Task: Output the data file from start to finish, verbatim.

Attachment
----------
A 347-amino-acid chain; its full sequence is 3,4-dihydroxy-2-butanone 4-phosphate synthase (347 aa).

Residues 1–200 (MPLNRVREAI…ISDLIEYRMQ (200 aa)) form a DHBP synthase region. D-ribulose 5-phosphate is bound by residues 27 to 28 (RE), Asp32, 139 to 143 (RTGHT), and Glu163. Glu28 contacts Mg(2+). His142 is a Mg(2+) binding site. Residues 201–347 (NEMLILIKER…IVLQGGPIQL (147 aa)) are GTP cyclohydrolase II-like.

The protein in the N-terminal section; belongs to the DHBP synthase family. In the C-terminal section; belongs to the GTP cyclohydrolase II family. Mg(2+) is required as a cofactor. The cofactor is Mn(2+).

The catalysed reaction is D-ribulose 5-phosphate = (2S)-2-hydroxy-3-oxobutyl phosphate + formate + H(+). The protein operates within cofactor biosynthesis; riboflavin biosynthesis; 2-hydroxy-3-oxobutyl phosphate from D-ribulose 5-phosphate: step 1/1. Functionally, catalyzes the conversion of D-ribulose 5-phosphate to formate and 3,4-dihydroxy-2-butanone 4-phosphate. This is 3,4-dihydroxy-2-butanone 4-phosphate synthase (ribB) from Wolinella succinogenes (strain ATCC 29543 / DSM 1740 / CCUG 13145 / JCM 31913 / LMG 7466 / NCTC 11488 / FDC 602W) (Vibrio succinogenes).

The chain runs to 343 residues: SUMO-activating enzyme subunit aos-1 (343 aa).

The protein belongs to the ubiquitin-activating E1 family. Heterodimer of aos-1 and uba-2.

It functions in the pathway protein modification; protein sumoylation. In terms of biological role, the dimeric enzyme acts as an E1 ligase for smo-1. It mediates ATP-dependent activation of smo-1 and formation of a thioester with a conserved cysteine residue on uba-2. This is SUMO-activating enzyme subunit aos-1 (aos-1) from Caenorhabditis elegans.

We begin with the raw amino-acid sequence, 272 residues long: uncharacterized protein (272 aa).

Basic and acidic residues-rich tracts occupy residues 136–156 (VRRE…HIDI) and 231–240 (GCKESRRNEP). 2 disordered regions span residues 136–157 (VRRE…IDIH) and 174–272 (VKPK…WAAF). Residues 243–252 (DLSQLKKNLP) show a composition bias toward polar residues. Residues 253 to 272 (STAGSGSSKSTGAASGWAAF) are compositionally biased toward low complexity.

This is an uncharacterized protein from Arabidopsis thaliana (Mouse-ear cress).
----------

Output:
A 347-amino-acid chain; its full sequence is 3,4-dihydroxy-2-butanone 4-phosphate synthase (347 aa).

Residues 1–200 (MPLNRVREAI…ISDLIEYRMQ (200 aa)) form a DHBP synthase region. D-ribulose 5-phosphate is bound by residues 27 to 28 (RE), Asp32, 139 to 143 (RTGHT), and Glu163. Glu28 contacts Mg(2+). His142 is a Mg(2+) binding site. Residues 201–347 (NEMLILIKER…IVLQGGPIQL (147 aa)) are GTP cyclohydrolase II-like.

The protein in the N-terminal section; belongs to the DHBP synthase family. In the C-terminal section; belongs to the GTP cyclohydrolase II family. Mg(2+) is required as a cofactor. The cofactor is Mn(2+).

The catalysed reaction is D-ribulose 5-phosphate = (2S)-2-hydroxy-3-oxobutyl phosphate + formate + H(+). The protein operates within cofactor biosynthesis; riboflavin biosynthesis; 2-hydroxy-3-oxobutyl phosphate from D-ribulose 5-phosphate: step 1/1. Functionally, catalyzes the conversion of D-ribulose 5-phosphate to formate and 3,4-dihydroxy-2-butanone 4-phosphate. This is 3,4-dihydroxy-2-butanone 4-phosphate synthase (ribB) from Wolinella succinogenes (strain ATCC 29543 / DSM 1740 / CCUG 13145 / JCM 31913 / LMG 7466 / NCTC 11488 / FDC 602W) (Vibrio succinogenes).

The chain runs to 343 residues: SUMO-activating enzyme subunit aos-1 (343 aa).

The protein belongs to the ubiquitin-activating E1 family. Heterodimer of aos-1 and uba-2.

It functions in the pathway protein modification; protein sumoylation. In terms of biological role, the dimeric enzyme acts as an E1 ligase for smo-1. It mediates ATP-dependent activation of smo-1 and formation of a thioester with a conserved cysteine residue on uba-2. This is SUMO-activating enzyme subunit aos-1 (aos-1) from Caenorhabditis elegans.

We begin with the raw amino-acid sequence, 272 residues long: uncharacterized protein (272 aa).

Basic and acidic residues-rich tracts occupy residues 136–156 (VRRE…HIDI) and 231–240 (GCKESRRNEP). 2 disordered regions span residues 136–157 (VRRE…IDIH) and 174–272 (VKPK…WAAF). Residues 243–252 (DLSQLKKNLP) show a composition bias toward polar residues. Residues 253 to 272 (STAGSGSSKSTGAASGWAAF) are compositionally biased toward low complexity.

This is an uncharacterized protein from Arabidopsis thaliana (Mouse-ear cress).